A decade ago, the surface warfare community introduced its latest initiative to fix the lackluster proficiency of officers of the deck: the SWO Pro Book. The premise was simple: track the hours an officer spent on watch and record the various factors affecting the watch’s complexity, so the officer’s relative proficiency could be calculated.
There was little follow through, however, and the Pro Book died a quiet death. Were it not for the deficiencies in seamanship tragically highlighted in 2017, it may have remained dormant, but in the search for solutions to that problem, Son of Pro Book was born: the Surface Warfare Mariner Skills Logbook.1
The logbook is little more than the online Pro Book bound in black leather. The net effect has been to levy another unresourced requirement on already overburdened afloat watchstanders. The results, then, should not be too hard to fathom: Officers have reported gundecking their logs, and some ships have simply not sent in their “required” periodic summaries. The logbook is not sunk yet, but it surely is taking on water.
What is truly frustrating about the logbook, though, is that the data the miners seek already is being captured. Ships have made deck logs for centuries, and every officer who takes the deck or conn is recorded and entered into the ship’s official record, which will live for all time in the National Archives. An electronically recorded log, signed by a watchstander’s common access card, could be uploaded, without user interaction, for the analysts to parse. Better still, it could include raw navigational track and radar video, so that any given watch could be replayed on a bridge simulator. This is not a flashy solution, but it would do a better job getting at the intent of the logbook without burdening the people it purports to help.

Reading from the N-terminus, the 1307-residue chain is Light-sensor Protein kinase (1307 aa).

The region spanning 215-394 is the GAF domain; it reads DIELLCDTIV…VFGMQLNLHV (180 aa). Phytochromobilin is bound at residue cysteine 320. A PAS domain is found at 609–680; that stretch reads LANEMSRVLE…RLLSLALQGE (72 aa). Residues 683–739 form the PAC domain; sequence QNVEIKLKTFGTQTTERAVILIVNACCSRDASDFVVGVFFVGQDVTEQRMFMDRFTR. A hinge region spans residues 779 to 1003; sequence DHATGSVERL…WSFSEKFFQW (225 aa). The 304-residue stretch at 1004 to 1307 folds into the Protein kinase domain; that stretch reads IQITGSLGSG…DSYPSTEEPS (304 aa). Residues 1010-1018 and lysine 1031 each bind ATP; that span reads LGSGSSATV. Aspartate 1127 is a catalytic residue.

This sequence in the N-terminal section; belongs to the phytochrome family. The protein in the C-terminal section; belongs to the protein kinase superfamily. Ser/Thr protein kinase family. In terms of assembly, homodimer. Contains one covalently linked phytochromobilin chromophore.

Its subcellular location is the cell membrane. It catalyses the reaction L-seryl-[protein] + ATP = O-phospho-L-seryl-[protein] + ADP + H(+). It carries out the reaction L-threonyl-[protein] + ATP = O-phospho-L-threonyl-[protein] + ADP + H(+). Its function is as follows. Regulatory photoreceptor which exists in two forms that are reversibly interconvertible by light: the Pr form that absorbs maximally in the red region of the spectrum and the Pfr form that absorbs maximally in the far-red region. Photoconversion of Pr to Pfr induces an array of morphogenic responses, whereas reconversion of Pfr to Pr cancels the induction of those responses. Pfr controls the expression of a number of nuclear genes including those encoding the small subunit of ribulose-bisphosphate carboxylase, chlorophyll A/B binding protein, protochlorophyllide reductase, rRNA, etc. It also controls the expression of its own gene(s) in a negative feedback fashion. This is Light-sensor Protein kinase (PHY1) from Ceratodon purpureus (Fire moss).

Beyond the logbook, another idea for the professional tracking of SWOs can be found in the merchant mariner community. Its qualification is based on both time and testing and would require minimal modification for implementation by the surface navy.
As an initial step, all seagoing rates and 111X/116X officers would be issued a transportation worker’s identification card (TWIC) and a merchant mariner document (MMD). A TWIC is nearly identical to the common access card. The MMD, similar in format to a U.S. passport, serves as the official record of a merchant mariner’s qualifications. To get an MMD, a mariner must pass a drug test and physical, something all Navy sailors already must do on a regular basis.
Nowhere in an MMD is hours spent afloat or platforms served on. That documentation is forwarded to the U.S. Coast Guard’s National Maritime Center (NMC), which issues licenses and endorsements. An entry-level mariner begins as an ordinary seaman, wiper (engine), or food handler. Every sailor graduating boot camp in a seagoing rate should be issued an MMD with this endorsement. Every 116X officer should be given an apprentice mate endorsement.
Once a mariner has accrued 1,080 days afloat, he or she can qualify for a third mate’s license or endorsement as an able seaman. Both require testing by the NMC or an authorized schoolhouse. If the mariner has completed certain courses or practical demonstrations, he or she also may be eligible for an international endorsement (Standards of Training, Certification, and Watchkeeping for Seafarers), as well as the national license.
As sailors progress through their careers, they also should advance in their MMD. SWOs should easily qualify as third mate before leaving their division officer tours. Department heads should have their second mate and be closing in on chief mate. Commanding officers and executive officers should be qualified as masters. A seasoned boatswain’s mate should be able to achieve able seaman, and senior engineers should be able to work on their third assistant engineer (third mate equivalent) licenses while standing engineer officer of the watch. These MMDs would demonstrate the proficiency of the surface community. They also would flesh out the ranks of a merchant mariner reserve as sailors leave active duty, providing career opportunities for veterans as well as enabling sealift in a national emergency.
It would take some work to integrate MMDs into the SWO certification continuum. The deck license requires knowledge of merchant vessel–specific information and celestial navigation that SWOs do not cover, so different test modules may need to be developed. But ditching logbooks for MMDs would enhance standards and give sailors a useful credential for civilian life.